Pentagon builds a database to recruit teens for military

Privacy advocates say the program is a 'bad idea'

Two years after terminating their Total Information Awareness (TIA) program, Pentagon officials face another privacy battle over the legitimacy of a database initiative that identifies U.S. teenagers for military service.

The Joint Advertising and Market Research Recruiting Database became public after a comment period for the project ended last month and a privacy group called for its cancellation.

The controversy resulted from the military's collection of personal information about 16- to 18-year-olds, including their Social Security numbers. It also stemmed from DOD's announcement of the initiative in May, even though it started in 2003.

An official at the Electronic Privacy Information Center (EPIC), an advocacy group, called the military's database initiative a "bad idea" and appealed to DOD to scrap its proposal.

"The collection of this information is not consistent with the Privacy Act, which was passed by Congress to reduce the government's collection of personal information on Americans," said Chris Hoofnagle, senior counselor and director of West Coast operations at EPIC.

EPIC officials want DOD to allow teenagers to opt out of the database. And they don't want the database to include Social Security numbers, Hoofnagle said.

But Pentagon officials defended the initiative. Speaking to journalists after testifying before the Senate Armed Services Committee June 23, Defense Secretary Donald Rumsfeld said the department takes privacy seriously.

"We always worry about privacy issues, and certainly, as you know, we've put together a panel on that subject, distinguished Americans who've looked at issues as they've come along as technologies have changed and circumstances" have changed, Rumsfeld said.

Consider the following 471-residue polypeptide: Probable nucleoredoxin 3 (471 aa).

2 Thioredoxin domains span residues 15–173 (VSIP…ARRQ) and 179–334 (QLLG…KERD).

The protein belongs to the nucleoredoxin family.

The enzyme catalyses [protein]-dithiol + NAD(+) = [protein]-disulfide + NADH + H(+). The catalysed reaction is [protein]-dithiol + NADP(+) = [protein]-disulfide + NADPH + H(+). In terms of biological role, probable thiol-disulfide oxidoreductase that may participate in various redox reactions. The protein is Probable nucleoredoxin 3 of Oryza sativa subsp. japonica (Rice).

The panel he referred to is DOD's Technology and Privacy Advisory Committee, created in 2003 to advise Rumsfeld on legal and policy considerations regarding public data collected as part of the war on terrorism. The idea for the committee resulted primarily from privacy concerns pertaining to TIA, an initiative to scan public and private databases for potential activity that could be linked to terrorists. Congress terminated funding for TIA later that year.

David Chu, undersecretary of Defense for personnel and readiness, oversees the database initiative. He clarified how the database handles Social Security numbers during a media briefing June 23.

"We do get the Social Security numbers, and they're used in a scrambled manner from the Selective Service System file," Chu said. "They're used to purge the list of duplicates and to ensure its cohesion, but they are not maintained."

Air Force Col. Ellen Krenke, a DOD spokeswoman, said employees in DOD's Joint Advertising, Market Research and Studies Office who administer the military recruiting database use Social Security numbers only to ensure accuracy and prevent duplication. They do not distribute them.

BeNOW, a database marketing services firm in Wakefield, Mass., assists DOD with the initiative, but a company operator referred questions to Krenke.